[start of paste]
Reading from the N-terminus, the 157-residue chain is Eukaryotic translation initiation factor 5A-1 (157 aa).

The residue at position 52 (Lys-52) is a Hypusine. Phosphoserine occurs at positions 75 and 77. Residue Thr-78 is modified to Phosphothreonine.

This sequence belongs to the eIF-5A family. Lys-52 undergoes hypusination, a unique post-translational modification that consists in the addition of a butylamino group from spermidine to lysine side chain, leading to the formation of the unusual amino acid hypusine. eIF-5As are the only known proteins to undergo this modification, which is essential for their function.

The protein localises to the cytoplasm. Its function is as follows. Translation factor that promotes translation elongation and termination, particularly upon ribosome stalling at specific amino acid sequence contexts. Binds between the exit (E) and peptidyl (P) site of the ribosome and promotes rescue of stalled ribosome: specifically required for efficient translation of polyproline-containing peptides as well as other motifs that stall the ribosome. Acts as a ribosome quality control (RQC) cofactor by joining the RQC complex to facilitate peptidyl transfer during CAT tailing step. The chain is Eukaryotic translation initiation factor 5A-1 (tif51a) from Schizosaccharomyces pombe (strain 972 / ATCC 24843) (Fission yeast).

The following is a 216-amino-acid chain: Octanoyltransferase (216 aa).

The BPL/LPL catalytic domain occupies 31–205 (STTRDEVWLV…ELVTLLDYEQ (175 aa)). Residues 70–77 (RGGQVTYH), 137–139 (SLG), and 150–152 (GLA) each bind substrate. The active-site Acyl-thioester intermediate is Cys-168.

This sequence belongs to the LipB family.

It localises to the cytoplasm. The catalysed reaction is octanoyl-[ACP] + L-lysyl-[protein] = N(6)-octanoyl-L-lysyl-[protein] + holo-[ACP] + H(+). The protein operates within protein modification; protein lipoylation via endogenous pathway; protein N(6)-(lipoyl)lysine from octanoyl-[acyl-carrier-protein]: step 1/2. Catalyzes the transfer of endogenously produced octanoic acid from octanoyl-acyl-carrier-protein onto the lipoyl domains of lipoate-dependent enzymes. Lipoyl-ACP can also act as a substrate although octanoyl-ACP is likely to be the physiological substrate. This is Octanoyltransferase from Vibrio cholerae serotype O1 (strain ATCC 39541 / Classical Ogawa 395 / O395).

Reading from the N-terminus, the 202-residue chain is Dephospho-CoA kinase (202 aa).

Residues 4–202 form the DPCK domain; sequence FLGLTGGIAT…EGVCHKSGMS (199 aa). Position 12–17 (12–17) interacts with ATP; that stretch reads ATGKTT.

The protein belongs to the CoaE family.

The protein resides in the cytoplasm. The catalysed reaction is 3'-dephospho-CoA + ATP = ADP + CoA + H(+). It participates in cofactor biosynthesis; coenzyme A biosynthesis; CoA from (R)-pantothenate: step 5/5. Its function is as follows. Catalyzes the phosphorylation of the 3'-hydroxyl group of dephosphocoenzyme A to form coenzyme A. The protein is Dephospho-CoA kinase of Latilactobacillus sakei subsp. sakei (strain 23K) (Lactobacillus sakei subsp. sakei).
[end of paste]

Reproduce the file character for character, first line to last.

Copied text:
Reading from the N-terminus, the 157-residue chain is Eukaryotic translation initiation factor 5A-1 (157 aa).

The residue at position 52 (Lys-52) is a Hypusine. Phosphoserine occurs at positions 75 and 77. Residue Thr-78 is modified to Phosphothreonine.

This sequence belongs to the eIF-5A family. Lys-52 undergoes hypusination, a unique post-translational modification that consists in the addition of a butylamino group from spermidine to lysine side chain, leading to the formation of the unusual amino acid hypusine. eIF-5As are the only known proteins to undergo this modification, which is essential for their function.

The protein localises to the cytoplasm. Its function is as follows. Translation factor that promotes translation elongation and termination, particularly upon ribosome stalling at specific amino acid sequence contexts. Binds between the exit (E) and peptidyl (P) site of the ribosome and promotes rescue of stalled ribosome: specifically required for efficient translation of polyproline-containing peptides as well as other motifs that stall the ribosome. Acts as a ribosome quality control (RQC) cofactor by joining the RQC complex to facilitate peptidyl transfer during CAT tailing step. The chain is Eukaryotic translation initiation factor 5A-1 (tif51a) from Schizosaccharomyces pombe (strain 972 / ATCC 24843) (Fission yeast).

The following is a 216-amino-acid chain: Octanoyltransferase (216 aa).

The BPL/LPL catalytic domain occupies 31–205 (STTRDEVWLV…ELVTLLDYEQ (175 aa)). Residues 70–77 (RGGQVTYH), 137–139 (SLG), and 150–152 (GLA) each bind substrate. The active-site Acyl-thioester intermediate is Cys-168.

This sequence belongs to the LipB family.

It localises to the cytoplasm. The catalysed reaction is octanoyl-[ACP] + L-lysyl-[protein] = N(6)-octanoyl-L-lysyl-[protein] + holo-[ACP] + H(+). The protein operates within protein modification; protein lipoylation via endogenous pathway; protein N(6)-(lipoyl)lysine from octanoyl-[acyl-carrier-protein]: step 1/2. Catalyzes the transfer of endogenously produced octanoic acid from octanoyl-acyl-carrier-protein onto the lipoyl domains of lipoate-dependent enzymes. Lipoyl-ACP can also act as a substrate although octanoyl-ACP is likely to be the physiological substrate. This is Octanoyltransferase from Vibrio cholerae serotype O1 (strain ATCC 39541 / Classical Ogawa 395 / O395).

Reading from the N-terminus, the 202-residue chain is Dephospho-CoA kinase (202 aa).

Residues 4–202 form the DPCK domain; sequence FLGLTGGIAT…EGVCHKSGMS (199 aa). Position 12–17 (12–17) interacts with ATP; that stretch reads ATGKTT.

The protein belongs to the CoaE family.

The protein resides in the cytoplasm. The catalysed reaction is 3'-dephospho-CoA + ATP = ADP + CoA + H(+). It participates in cofactor biosynthesis; coenzyme A biosynthesis; CoA from (R)-pantothenate: step 5/5. Its function is as follows. Catalyzes the phosphorylation of the 3'-hydroxyl group of dephosphocoenzyme A to form coenzyme A. The protein is Dephospho-CoA kinase of Latilactobacillus sakei subsp. sakei (strain 23K) (Lactobacillus sakei subsp. sakei).